German
    II D 6
  • Abendpost -- September 26, 1910
    The German House.

    The number of Germans on the Northwest side of the city is estimated at 100,000. The majority of them have settled there during the last 10-15 years. Already there are over one hundred clubs and societies and a number of halls where they meet; but there is completely lacking a centrally located larger hall for amusements and entertainments.

    To build a large "German House" is being under consideration. This is to serve as a home for as many as possible, if not for all, of the German clubs and societies on the Northwest side.

    The Northwest Athletic Club, whose hall had been previously destroyed by fire, invited all German societies and lodges to discuss this matter, and not less than 24 of them took part...

    According to their plan a joint-stock company is to be established, which will consist of the clubs and individual members. The total cost of the building is estimated at $100,000.00. The building is to be furnished in modern style. It will 2contain one large dance and assembly hall, and a number of smaller halls for lodges and societies, clubrooms, billiard rooms, bowling alleys, gymnasium, bathing halls, etc. A large garden joining the building to be used for festivals and recreation is being considered also....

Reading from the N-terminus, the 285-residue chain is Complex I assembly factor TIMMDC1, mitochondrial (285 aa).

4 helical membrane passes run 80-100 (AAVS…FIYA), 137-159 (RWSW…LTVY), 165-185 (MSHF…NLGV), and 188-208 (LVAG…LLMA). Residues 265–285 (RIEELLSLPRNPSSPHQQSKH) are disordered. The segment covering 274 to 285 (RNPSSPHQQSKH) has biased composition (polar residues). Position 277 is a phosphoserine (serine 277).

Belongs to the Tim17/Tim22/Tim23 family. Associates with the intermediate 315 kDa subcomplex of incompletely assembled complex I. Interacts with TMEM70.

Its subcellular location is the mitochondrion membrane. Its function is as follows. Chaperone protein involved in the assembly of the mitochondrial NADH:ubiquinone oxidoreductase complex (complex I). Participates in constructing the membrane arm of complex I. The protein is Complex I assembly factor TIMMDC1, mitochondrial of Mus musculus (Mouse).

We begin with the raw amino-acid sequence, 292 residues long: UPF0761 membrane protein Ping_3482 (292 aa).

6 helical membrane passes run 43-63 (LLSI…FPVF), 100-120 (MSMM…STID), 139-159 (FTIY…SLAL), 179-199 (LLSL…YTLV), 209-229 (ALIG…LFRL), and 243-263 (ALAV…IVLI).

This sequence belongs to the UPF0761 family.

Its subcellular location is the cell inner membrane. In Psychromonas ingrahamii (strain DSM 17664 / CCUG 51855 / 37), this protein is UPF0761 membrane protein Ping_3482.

The greater the beauty and practicality of the clubhouse, and garden, the greater will be the attraction and the attendance. No doubt, such an enterprise will receive the best cooperation of the German population on the Northwest side.

    The number of Germans on the Northwest side of the city is estimated at 100,000. The majority of them have settled there during the last 10-15 years. Already there are ...

    German
    III B 2, II D 6, III A, II F
  • Abendpost -- October 23, 1929
    Schubert House New Building for Public Meetings, Opening Celebration October 26

    A new building has made its appearance on North Halsted Street. Its owner intends to provide a modern hall building suitable for diverse festivities for the Germans of the near Northside. In memory of the immortal composer, Schubert, it shall be known as the "Schubert House." On Saturday, October 26, at eight o'clock, the formal opening will be proclaimed amid suitable festivities. Location: 1923-1925 Halsted Street.